High school students Hunter Connon and Mrinali Kumar and primary school pupils Olivia Kelly and Rozy Hming are a glimpse at what today's school children are like, according to a recent children's census.



The world today is changing at a frantic rate and modern society looks very different from 10 years ago, let alone 20

So what do today’s average New Zealand school children look like?

A survey of more than 18,000 school kids has revealed that gone are the days of wooden desks you could scratch your name into with your compass, the rote learning of times-tables, an exercise book for every subject that you never kept neat and a social life spent working out your thumb by text messaging.

Instead the digital natives have taken over with kids today heading home and logging into Facebook, using computers for their school work, carrying bags that rarely hold textbooks and capturing life moments on Instagram or Snapchat.

However, some old-fashioned values are still considered important to Kiwi kids, including family time.

The long-running CensusAtSchool project has spent 11 weeks surveying kids from 391 schools around New Zealand.

The seventh round of data, collected from year 5 to 13 students, has revealed a snapshot of today’s children and while much of it was consistent with previous censuses, there were some surprising differences, census team member and Otahuhu College teacher Anne Patel said.


Olivia Kelly is a typical primary school pupil according to the children’s census.

The year 6 Kahurangi School girl was born in New Zealand, speaks only one language, is righthanded and travels to school in a motor vehicle.

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She also sat in the majority camp for favourite subject with art at the top of her list.

“You get to draw and paint and create things.”

A creative endeavour is in her future as well, as she dreams of being an author when she grows up.

The census revealed that the average primary school child carries a 2.5-kilogram bag and goes to bed between 8pm and 10.30pm.

Year 5 and 6 teacher at Kahurangi School, Claire Brown said the census had been a great teaching tool for her class and she was surprised to see that many things remained the same as when she as a girl.

Pupils typically only carried their lunch and a few personal items in their bags and that was the same as what she had done.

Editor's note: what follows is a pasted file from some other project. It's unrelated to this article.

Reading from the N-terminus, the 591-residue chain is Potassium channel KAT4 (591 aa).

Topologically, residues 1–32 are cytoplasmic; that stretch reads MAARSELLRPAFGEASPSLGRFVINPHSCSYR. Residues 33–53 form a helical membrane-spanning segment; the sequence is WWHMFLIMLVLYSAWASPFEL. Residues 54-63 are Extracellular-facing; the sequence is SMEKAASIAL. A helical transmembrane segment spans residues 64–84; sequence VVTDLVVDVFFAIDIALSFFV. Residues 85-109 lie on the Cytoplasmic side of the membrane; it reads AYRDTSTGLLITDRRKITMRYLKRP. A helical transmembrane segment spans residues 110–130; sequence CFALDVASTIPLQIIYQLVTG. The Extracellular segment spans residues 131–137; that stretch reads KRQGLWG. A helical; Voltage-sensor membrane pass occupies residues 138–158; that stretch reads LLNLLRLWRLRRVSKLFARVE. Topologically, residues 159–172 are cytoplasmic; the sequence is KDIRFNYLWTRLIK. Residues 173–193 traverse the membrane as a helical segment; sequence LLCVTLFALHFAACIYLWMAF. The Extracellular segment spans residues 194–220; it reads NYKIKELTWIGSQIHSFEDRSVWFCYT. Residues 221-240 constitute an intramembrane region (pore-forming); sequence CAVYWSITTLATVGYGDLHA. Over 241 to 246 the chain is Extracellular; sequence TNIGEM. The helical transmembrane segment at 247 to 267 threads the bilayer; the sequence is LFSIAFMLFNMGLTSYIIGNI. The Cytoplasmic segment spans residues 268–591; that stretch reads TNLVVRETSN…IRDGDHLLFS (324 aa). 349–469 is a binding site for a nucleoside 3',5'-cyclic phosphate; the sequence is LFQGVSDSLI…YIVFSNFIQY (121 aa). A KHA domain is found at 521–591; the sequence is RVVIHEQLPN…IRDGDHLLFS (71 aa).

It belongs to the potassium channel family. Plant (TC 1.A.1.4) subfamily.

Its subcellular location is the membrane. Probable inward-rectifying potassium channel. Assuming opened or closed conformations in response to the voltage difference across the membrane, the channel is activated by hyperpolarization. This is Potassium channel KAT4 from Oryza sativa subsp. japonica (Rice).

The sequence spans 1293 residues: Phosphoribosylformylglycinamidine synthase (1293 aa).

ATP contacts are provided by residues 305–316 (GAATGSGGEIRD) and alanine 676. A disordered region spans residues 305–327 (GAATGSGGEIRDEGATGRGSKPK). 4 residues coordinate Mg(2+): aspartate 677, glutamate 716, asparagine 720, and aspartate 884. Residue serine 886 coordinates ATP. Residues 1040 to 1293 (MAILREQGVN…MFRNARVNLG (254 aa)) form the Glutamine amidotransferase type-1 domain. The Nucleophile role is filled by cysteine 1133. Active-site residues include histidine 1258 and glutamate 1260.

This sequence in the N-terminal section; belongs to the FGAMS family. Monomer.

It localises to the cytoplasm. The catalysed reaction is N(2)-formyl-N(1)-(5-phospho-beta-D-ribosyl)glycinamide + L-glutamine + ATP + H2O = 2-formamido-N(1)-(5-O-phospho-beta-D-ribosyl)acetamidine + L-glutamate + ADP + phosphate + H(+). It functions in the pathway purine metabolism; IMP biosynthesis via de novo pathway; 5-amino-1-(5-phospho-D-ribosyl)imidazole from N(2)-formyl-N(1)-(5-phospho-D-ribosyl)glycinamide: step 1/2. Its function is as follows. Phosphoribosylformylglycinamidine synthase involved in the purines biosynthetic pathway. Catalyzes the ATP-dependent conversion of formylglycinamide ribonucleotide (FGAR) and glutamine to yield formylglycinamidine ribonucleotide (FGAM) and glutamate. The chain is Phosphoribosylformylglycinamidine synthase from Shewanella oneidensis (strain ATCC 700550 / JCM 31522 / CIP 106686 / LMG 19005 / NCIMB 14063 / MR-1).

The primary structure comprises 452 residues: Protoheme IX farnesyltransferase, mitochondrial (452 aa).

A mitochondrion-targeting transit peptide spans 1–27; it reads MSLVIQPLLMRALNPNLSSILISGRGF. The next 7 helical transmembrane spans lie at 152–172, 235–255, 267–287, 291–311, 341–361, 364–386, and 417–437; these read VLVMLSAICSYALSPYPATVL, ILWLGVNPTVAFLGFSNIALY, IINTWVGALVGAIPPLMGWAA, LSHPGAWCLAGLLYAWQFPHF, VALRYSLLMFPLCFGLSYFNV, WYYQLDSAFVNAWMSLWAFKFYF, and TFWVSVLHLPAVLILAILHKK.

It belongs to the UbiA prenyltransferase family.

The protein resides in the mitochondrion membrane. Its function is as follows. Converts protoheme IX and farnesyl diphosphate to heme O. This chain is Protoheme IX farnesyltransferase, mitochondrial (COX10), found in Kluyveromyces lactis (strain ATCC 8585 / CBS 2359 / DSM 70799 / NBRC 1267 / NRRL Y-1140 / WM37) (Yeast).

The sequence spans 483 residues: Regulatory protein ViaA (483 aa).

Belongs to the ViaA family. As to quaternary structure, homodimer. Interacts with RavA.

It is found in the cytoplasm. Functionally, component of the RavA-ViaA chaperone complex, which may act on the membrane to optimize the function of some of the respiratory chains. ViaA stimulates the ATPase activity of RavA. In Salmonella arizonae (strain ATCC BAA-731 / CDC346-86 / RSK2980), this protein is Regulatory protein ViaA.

The average secondary school student doesn’t look that different to those in primary school, but here are some differences that show the older kids’ growing independence.

Secondary school kids are also mainly born in New Zealand and right-handed, but most travel to school by bus, enjoy health related subjects over art, and go to bed between 9pm and 11.30pm.

Year 13 Wellington High School student Hunter Connon ticked most of those boxes, but said the average weight of a teenagers backpack, 4.1kg, sounded too heavy to him.

All that is in his is an exercise book, a pen – when he remembers – and his lunch and water bottle.

“When I was in year 9 I would have a [netbook], charger, books and a pencil case, but I was getting quite a sore back from carrying it around. Also I got lazy and couldn’t be bothered!”

Girls carried more than boys and always remembered their pens, he said.


The rise of technology has continued in schools, with more kids connected in more ways, census team member Patel said.

It’s hard to believe there was a time that Facebook was not the king of social media.

Data collected from kids in 2009, the first time social media was a question in the census, showed that Bebo was the top site for secondary school kids, with 60 percent on it. That was compared to the lowly 30 per cent for Facebook.

But Facebook was the top site two years later and remained that way in 2015 with 80 percent of secondary kids on it. Even 23% of primary school kids said they had Facebook despite its rules stating it was for 13-year-olds and above.

But the biggest difference is not in the type of platform being used, but how many.